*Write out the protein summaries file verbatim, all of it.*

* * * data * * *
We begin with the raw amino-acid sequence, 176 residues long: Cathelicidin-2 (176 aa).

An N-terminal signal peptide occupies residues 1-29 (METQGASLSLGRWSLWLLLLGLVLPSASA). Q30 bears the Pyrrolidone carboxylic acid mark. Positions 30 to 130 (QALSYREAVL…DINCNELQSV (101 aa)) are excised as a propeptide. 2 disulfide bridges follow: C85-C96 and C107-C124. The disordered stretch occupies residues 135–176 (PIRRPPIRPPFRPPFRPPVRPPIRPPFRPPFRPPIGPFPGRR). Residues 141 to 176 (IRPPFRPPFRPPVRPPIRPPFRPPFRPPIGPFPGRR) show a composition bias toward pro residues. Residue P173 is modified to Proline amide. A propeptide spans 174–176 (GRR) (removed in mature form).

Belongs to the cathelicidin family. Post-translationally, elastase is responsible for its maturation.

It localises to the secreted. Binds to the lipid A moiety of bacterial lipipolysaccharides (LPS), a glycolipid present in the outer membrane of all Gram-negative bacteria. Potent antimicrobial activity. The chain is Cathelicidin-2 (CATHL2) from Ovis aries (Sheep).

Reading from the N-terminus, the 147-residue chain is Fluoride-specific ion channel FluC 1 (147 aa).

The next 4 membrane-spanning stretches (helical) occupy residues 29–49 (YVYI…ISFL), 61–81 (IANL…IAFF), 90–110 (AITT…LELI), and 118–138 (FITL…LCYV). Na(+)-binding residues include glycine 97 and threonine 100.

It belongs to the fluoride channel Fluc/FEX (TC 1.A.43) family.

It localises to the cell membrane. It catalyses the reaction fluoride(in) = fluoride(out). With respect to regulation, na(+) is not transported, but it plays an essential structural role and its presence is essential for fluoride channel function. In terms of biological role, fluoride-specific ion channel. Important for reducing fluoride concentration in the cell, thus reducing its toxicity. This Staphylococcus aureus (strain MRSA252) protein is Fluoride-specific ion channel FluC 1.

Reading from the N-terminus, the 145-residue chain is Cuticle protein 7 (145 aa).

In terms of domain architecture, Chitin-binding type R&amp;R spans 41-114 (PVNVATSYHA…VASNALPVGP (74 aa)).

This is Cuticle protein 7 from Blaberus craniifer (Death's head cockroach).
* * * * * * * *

We begin with the raw amino-acid sequence, 176 residues long: Cathelicidin-2 (176 aa).

An N-terminal signal peptide occupies residues 1-29 (METQGASLSLGRWSLWLLLLGLVLPSASA). Q30 bears the Pyrrolidone carboxylic acid mark. Positions 30 to 130 (QALSYREAVL…DINCNELQSV (101 aa)) are excised as a propeptide. 2 disulfide bridges follow: C85-C96 and C107-C124. The disordered stretch occupies residues 135–176 (PIRRPPIRPPFRPPFRPPVRPPIRPPFRPPFRPPIGPFPGRR). Residues 141 to 176 (IRPPFRPPFRPPVRPPIRPPFRPPFRPPIGPFPGRR) show a composition bias toward pro residues. Residue P173 is modified to Proline amide. A propeptide spans 174–176 (GRR) (removed in mature form).

Belongs to the cathelicidin family. Post-translationally, elastase is responsible for its maturation.

It localises to the secreted. Binds to the lipid A moiety of bacterial lipipolysaccharides (LPS), a glycolipid present in the outer membrane of all Gram-negative bacteria. Potent antimicrobial activity. The chain is Cathelicidin-2 (CATHL2) from Ovis aries (Sheep).

Reading from the N-terminus, the 147-residue chain is Fluoride-specific ion channel FluC 1 (147 aa).

The next 4 membrane-spanning stretches (helical) occupy residues 29–49 (YVYI…ISFL), 61–81 (IANL…IAFF), 90–110 (AITT…LELI), and 118–138 (FITL…LCYV). Na(+)-binding residues include glycine 97 and threonine 100.

It belongs to the fluoride channel Fluc/FEX (TC 1.A.43) family.

It localises to the cell membrane. It catalyses the reaction fluoride(in) = fluoride(out). With respect to regulation, na(+) is not transported, but it plays an essential structural role and its presence is essential for fluoride channel function. In terms of biological role, fluoride-specific ion channel. Important for reducing fluoride concentration in the cell, thus reducing its toxicity. This Staphylococcus aureus (strain MRSA252) protein is Fluoride-specific ion channel FluC 1.

Reading from the N-terminus, the 145-residue chain is Cuticle protein 7 (145 aa).

In terms of domain architecture, Chitin-binding type R&amp;R spans 41-114 (PVNVATSYHA…VASNALPVGP (74 aa)).

This is Cuticle protein 7 from Blaberus craniifer (Death's head cockroach).